Bordering on chaos – Britain’s ‘dog’s breakfast’ county map

1974: The sign for the new county of West Yorkshire is unveiled
1974: The sign for the new county of West Yorkshire is unveiled
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It was the most unpopular reform of its day. A Government mandate, perhaps influenced by its new European partners, swept away centuries of tradition and consigned Britain’s evocative county names to history. Now, a campaign has been mounted to put them back on the map.

Yorkshire was among the casualties of the Local Government Act, ushered in during Edward Heath’s administration, in 1972.

The single county was split into three, with a fourth – the newly created Humberside – designed to “unify” the communities around the Humber estuary.

Ancient names like Cumberland, Westmorland, Huntingdonshire and Middlesex were removed from the administrative map, and the counties of Scotland rolled up into nine large “regions”, in the European style.

Successive governments have rolled back many of the changes, but the patchwork left behind has become a “dog’s breakfast” which only a new Act of Parliament can clean up, a campaign group says.

It has organised a meeting at Leeds Town Hall on Saturday to gauge support for its proposals.

“It was clear in 1972 that people didn’t want their county names being messed around with,” said Gerard Dugdill, who manages the British Counties Campaign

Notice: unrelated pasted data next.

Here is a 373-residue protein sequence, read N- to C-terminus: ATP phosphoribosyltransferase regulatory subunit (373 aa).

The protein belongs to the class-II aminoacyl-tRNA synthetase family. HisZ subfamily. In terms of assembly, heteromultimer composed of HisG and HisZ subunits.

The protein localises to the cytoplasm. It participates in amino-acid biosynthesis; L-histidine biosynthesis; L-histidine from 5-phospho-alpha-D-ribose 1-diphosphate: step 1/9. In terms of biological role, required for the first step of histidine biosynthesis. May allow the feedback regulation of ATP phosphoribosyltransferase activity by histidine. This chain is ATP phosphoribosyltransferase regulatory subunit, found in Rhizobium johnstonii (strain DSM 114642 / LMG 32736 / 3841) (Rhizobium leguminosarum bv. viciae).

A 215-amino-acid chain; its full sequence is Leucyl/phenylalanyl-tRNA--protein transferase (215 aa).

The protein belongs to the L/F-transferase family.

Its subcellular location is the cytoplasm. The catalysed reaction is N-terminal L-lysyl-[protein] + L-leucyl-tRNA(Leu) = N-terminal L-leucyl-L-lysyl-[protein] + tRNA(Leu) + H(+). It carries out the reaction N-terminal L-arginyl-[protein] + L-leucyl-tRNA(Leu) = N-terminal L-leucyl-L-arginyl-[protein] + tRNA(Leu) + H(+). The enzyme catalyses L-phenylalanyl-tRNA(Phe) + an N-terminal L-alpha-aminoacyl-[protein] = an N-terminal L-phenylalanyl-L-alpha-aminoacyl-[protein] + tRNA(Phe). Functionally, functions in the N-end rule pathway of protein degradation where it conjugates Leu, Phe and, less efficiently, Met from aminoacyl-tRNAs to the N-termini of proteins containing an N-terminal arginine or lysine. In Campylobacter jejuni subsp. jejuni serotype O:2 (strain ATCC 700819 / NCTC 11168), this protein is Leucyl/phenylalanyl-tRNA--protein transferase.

“The government changed the boundaries willy nilly, creating a new set of administrative counties that sat on top of the traditional ones.

“There are now six or seven different types of counties and it’s very confusing. Why can’t we just call counties counties.”

The complication, he said, arose from “ceremonial” county names used to define areas in which lords-lieutenant are appointed across Britain.

They were established two decades ago, some 25 years after the original legislation abolished administrative counties and county boroughs in England and Wales.

Other changes in the intervening years returned Humberside to Yorkshire and Lincolnshire, and did away with the short-lived counties of Cleveland in the north-east and Avon in the west country.

“It’s left a complete dog’s breakfast,” Mr Dugdill said. “Cleveland came and went, and bits of the West Riding are now administered by Lancashire. The Trough of Bowland is really in Yorkshire.”

He added: “The three Yorkshire Ridings seem to have disappeared completely but bizarrely the East Riding of Yorkshire is now a council area.”

The campaign, which has the support of 25 MPs, wants county names gradually realigned to their administrative districts.

Henry Smith, Conservative MP for Crawley in Sussex, who chairs its presence at Westminster, said there remained “great affection” for the traditional names.

“It’s important that we recognise our heritage and respect boundaries that go back centuries,” he said. “We have seen traditional counties messed around with by boundary reviews and we now have people in counties that didn’t exist, or on the other side of boundaries – in Lancashire instead of Yorkshire.”

The movement was formed by Pamela Moorhouse, a retired factory worker originally from the West Riding but now living in Grimsby, who laid the confusion squarely at Mr Heath’s feet.

“In 1974 his officials told everyone that they would have to give up the historic county names, and any objections were ignored and still are,” she said. “They’ve done away with valuable history.

“People don’t know about the traditional areas anymore except for older folk, who are still full of resentment.”